AUSTIN, TEXAS — American Trucking Associations President and CEO Chris Spear denounced plaintiffs’ attorneys, the International Brotherhood of Teamsters and the California Air Resources Board on Monday as foes of the industry.
Speaking at the 2023 ATA Management Conference & Exhibition, the association executive blamed the groups for putting companies out of business and workers out of jobs.
“Trial lawyers chasing jackpot justice, self-promoting union bosses and delusional environmental extremists,” the association executive said, “constitute a clear threat to our industry's ability to grow and support our nation's economic security.”
Spear struck a combative tone as he touted the associations’ victories and ongoing efforts on behalf of its tens of thousands of members during a wide-ranging, 25-minute address at the Austin Convention Center.
Since ATA declared lawsuit abuse a tier-one priority in 2019, more than a dozen reform bills have been passed in different states, Spear boasted.
“There are now a dozen more states lining up to do the same,” he said.
Spear said his niece was one of the 30,000 workers laid off when Yellow Corp. filed for bankruptcy this summer after a monthslong, knock-down-drag-out fight with the Teamsters over its proposed network overhaul.
The ATA launched a job seeker database to connect laid off Yellow workers to jobs with the associations’ member companies, Spear noted.
“What’s the International Brotherhood of Teamsters done?” he asked. “Nothing. No help. Just self-promoting tweets and blame.”
In an emailed statement to Trucking Dive, Teamsters General President Sean O’Brien argued Yellow’s corporate mismanagement caused its collapse and said the ATA would “love nothing more than the complete destruction of labor unions.”
“It’s reassuring to know the undeniable rise of worker power is getting firmly under the skin of the corrupt corporate elite,” O’Brien said. “The Teamsters are fighting for our members' fair share and, yes, imperiling the pocketbooks of greedy CEOs everywhere.”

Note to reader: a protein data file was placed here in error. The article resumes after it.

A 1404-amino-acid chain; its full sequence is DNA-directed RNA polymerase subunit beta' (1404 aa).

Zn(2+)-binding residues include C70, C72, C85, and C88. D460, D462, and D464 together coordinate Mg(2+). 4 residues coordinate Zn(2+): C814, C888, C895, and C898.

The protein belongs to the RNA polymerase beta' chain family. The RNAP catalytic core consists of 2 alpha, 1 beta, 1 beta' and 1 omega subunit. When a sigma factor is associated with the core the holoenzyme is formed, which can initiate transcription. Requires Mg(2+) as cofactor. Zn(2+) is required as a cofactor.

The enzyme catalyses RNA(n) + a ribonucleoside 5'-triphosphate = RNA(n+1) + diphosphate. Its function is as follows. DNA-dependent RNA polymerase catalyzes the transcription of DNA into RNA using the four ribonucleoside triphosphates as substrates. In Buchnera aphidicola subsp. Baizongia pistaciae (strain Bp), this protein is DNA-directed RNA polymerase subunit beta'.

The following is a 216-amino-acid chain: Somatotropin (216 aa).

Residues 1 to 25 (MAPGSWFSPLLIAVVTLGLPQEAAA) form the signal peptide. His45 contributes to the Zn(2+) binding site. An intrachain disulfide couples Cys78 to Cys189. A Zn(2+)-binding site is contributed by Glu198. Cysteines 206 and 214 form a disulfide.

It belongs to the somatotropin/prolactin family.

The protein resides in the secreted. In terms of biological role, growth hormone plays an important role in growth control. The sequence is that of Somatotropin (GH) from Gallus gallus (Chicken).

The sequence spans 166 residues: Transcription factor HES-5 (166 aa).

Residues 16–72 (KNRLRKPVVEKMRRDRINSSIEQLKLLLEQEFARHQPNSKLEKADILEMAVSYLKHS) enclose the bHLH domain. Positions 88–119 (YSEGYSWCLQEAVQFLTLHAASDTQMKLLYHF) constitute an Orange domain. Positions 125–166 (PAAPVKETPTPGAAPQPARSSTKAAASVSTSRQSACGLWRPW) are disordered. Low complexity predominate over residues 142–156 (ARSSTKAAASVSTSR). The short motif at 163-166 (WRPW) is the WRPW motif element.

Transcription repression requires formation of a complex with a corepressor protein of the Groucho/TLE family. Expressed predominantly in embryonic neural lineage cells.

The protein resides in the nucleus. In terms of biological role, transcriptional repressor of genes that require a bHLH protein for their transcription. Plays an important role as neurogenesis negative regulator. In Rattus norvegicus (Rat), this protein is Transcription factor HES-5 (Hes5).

The ATA stands with the California Trucking Association in its lawsuit against CARB, “an unelected, ill-informed band of extremists who have no clue the impact that their timelines and targets are going to have on our economy,” Spear said.
CARB did not respond to a request for comment.
CARB’s Advanced Clean Trucks rule requiring the production and sale of zero-emission vehicles goes into effect Jan. 1. Its Advanced Clean Fleets rule mandates an end to diesel combustion engine truck sales by 2036. The state aims to convert all trucks operating in the state to zero-emissions by 2045.
Spear noted 53% of California trucks in operation are models older than 2010 and proposed an alternative strategy he said would immediately encourage carriers to adopt newer, cleaner trucks: repealing the excise tax.
“If the goal is to reduce emissions,” Spear argued, “then eliminate the century-old federal excise tax, which adds 12.5% of the price of every new tractor purchased today.”
The threats to the trucking industry underscore why ATA’s advocacy matters, Spear said.
“Without a seat at the table, our industry, our way of life, could look entirely different over the next decade,” he said.
Editor’s note: This story has been updated to include a statement from the International Brotherhood of Teamsters.